Which Bankruptcy is Right for Me?

by Lee Wyatt
(last updated August 23, 2013)

When you find yourself in serious financial trouble, it only makes sense that you would ask yourself the question of "Which bankruptcy is right for me?" While many people would like to think that one bankruptcy will fit all situations, this is not the truth. Reality is that not everyone can, or even should, file for bankruptcy. If you are considering this drastic step, then make sure you are thinking about all of your options. Here are a few things that you can use to help you determine which, if any, bankruptcy will be right for you.

  • Chapter 7. Chapter 7 is the type of bankruptcy that most people think about when they do think about bankruptcy. This is perhaps the single most traumatic kind of bankruptcy, and will require quite a bit of sacrifice on your part, in that you will need to sell of the vast majority of your assets and possessions. In fact, there are only a few things that you won't need to sell off, and most of those are related to you living on a daily basis. In addition, this type of bankruptcy will remain on your credit history for 10 years.
  • Chapter 13. Unlike Chapter 7 bankruptcy, Chapter 13 is more along the lines of creating a formal payment plan for repaying all of your debts. This type of bankruptcy is often referred to as a restructuring or reorganizing bankruptcy. One of the more common uses for this type of bankruptcy is to avoid foreclosure, but you need to be aware that this doesn't always work in holding it off. Be aware that this type of bankruptcy will remain on your record for about seven years.
  • Be aware of consequences. Regardless of how long the bankruptcy will officially remain on your credit history, this is a process that will affect the rest of your life. A very simple example of this is how many job applications will ask whether or not you have ever filed for bankruptcy, and how long ago it was. While, strictly speaking, a bankruptcy cannot be a single disqualifying factor in whether or not you get a job, it does play a role.
  • Get counseling and advice. Before you make any decision regarding bankruptcy, you really should get professional advice. This means that you need to talk to both a professional credit counselor and a bankruptcy attorney. The attorney can tell you how the bankruptcy process will work in great detail, and which type of bankruptcy will work for you. A credit counselor can also help you determine whether or not you even need to file bankruptcy. Essentially, a professional should be able to give you advice that will better suit your exact needs and situation.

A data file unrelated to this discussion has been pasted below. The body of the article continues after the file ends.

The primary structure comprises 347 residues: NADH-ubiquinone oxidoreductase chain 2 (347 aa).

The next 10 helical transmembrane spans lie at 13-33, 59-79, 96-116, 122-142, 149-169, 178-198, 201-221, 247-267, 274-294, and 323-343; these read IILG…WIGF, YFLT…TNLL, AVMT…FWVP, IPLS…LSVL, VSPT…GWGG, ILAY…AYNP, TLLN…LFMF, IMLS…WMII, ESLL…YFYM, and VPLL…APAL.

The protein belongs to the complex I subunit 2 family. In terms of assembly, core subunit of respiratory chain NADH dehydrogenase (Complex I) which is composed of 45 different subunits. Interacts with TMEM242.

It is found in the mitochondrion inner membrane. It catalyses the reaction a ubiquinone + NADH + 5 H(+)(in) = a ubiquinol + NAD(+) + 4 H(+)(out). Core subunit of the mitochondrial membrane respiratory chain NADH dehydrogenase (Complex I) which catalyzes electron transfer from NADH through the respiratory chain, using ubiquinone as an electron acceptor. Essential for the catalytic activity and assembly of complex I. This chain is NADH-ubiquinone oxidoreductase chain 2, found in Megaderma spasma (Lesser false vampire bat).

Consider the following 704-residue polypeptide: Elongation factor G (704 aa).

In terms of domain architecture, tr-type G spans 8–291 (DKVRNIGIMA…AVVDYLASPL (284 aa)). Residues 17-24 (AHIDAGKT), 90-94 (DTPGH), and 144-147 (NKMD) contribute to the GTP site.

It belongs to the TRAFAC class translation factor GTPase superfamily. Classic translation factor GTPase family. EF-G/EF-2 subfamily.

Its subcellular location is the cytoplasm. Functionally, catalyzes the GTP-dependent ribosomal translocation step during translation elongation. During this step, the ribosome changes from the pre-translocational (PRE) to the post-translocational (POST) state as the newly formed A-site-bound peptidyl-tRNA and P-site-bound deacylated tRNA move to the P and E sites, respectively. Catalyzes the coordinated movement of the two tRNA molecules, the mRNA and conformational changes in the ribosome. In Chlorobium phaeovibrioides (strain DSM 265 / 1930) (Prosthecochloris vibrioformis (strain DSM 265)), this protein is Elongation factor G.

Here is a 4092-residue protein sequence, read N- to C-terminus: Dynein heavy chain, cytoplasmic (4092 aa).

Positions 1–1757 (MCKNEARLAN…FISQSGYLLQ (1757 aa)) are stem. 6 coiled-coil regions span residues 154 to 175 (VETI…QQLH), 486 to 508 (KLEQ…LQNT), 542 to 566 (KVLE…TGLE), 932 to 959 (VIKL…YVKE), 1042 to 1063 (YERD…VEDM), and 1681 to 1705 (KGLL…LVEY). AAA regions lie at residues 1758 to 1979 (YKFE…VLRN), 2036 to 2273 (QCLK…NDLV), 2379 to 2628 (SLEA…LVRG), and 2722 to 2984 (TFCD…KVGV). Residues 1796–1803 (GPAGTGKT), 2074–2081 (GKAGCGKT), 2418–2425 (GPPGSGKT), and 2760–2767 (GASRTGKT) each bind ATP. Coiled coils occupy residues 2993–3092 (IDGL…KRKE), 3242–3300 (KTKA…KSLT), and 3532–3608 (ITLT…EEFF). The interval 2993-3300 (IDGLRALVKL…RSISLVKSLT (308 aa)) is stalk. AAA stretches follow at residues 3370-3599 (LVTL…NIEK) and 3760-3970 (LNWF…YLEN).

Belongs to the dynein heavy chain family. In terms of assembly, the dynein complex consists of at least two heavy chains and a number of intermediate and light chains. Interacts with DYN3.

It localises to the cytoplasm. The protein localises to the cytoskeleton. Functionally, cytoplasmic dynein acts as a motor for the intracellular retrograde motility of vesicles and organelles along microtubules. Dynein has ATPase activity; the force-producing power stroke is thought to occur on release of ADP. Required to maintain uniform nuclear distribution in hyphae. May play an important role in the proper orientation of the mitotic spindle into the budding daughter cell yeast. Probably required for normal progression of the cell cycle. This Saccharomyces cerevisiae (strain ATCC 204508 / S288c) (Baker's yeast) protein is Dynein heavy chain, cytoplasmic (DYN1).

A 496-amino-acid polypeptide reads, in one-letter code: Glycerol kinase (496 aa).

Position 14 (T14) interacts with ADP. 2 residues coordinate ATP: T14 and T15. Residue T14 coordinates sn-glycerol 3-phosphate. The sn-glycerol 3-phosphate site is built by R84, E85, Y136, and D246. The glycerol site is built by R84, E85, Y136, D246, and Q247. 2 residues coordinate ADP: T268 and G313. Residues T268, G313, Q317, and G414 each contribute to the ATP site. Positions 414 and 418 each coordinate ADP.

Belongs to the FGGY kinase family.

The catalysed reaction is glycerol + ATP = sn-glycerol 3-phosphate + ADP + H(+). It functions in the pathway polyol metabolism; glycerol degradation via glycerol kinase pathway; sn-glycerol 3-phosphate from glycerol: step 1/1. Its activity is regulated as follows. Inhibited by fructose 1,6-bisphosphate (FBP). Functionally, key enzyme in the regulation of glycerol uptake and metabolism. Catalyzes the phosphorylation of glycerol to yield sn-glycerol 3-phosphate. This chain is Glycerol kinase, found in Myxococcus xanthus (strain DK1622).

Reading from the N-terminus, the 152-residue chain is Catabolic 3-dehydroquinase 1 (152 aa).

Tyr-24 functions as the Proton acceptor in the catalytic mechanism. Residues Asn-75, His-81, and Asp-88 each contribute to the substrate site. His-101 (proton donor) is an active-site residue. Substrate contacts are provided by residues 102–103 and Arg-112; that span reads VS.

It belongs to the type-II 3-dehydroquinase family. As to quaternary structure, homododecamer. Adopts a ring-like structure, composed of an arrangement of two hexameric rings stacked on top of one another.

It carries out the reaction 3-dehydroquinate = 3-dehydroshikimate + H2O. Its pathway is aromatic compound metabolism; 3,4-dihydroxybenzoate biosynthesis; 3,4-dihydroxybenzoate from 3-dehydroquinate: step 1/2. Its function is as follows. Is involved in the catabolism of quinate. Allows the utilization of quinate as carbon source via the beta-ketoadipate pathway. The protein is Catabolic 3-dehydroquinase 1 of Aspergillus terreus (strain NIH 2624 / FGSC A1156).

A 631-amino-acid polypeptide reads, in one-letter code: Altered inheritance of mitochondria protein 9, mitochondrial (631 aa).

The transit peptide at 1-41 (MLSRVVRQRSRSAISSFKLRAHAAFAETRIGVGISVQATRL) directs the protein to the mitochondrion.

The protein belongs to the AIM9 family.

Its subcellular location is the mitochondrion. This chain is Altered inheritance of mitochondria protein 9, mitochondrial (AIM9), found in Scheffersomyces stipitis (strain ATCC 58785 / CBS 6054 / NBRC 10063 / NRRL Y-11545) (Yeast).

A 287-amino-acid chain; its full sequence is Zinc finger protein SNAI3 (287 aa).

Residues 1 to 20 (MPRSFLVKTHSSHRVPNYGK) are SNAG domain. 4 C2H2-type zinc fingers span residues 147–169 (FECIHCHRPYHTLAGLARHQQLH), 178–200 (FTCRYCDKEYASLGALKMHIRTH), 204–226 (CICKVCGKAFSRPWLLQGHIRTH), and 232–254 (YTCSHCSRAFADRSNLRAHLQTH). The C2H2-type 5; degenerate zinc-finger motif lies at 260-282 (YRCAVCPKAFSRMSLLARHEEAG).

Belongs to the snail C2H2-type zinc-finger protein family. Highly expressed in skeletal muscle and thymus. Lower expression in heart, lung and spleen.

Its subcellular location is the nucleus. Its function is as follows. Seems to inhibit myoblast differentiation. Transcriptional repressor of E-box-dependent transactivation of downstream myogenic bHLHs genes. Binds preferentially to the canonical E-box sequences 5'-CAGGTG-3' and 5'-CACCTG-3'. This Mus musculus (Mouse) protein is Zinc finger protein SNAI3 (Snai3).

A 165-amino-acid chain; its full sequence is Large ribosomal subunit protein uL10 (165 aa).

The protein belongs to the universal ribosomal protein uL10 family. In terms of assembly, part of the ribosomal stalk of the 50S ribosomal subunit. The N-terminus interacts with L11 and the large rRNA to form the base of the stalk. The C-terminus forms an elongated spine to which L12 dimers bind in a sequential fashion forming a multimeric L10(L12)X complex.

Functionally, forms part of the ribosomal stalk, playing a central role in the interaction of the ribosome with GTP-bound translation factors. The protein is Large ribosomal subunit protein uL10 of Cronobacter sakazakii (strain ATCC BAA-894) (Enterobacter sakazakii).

Author Bio

Lee Wyatt

Contributor of numerous Tips.Net articles, Lee Wyatt is quickly becoming a regular "Jack of all trades." He is currently an independent contractor specializing in writing and editing. Contact him today for all of your writing and editing needs! Click here to contact. ...

MORE FROM LEE

Employee Time Management

When most people hear the term employee time management, they tend to get visions of some harsh taskmaster standing over them ...

Discover More

Adding an Outdoor Receptacle

There are times when you find yourself simply needing another electrical outlet or receptacle more than you currently have. ...

Discover More

What to Do When You Run Out of Gas

Just about everyone will go through the experience of running out of gas at least once in their life. If you have never done ...

Discover More
More Money Tips

Life After Bankruptcy

Bankruptcy is a life changing event. Life after bankruptcy requires a paradigm shift on saving and debt.

Discover More

Questions to Ask a Bankruptcy Attorney

If you are thinking about filing for bankruptcy, you may want to think strongly about hiring an attorney. However, there ...

Discover More

Finding a Bankruptcy Lawyer

Most people run from them screaming, but if you're going through bankruptcy, you may want to pluck up the courage to hire one ...

Discover More
Comments

If you would like to add an image to your comment (not an avatar, but an image to help in making the point of your comment), include the characters [{fig}] in your comment text. You’ll be prompted to upload your image when you submit the comment. Maximum image size is 6Mpixels. Images larger than 600px wide or 1000px tall will be reduced. Up to three images may be included in a comment. All images are subject to review. Commenting privileges may be curtailed if inappropriate images are posted.

What is 9 - 2?

There are currently no comments for this tip. (Be the first to leave your comment—just use the simple form above!)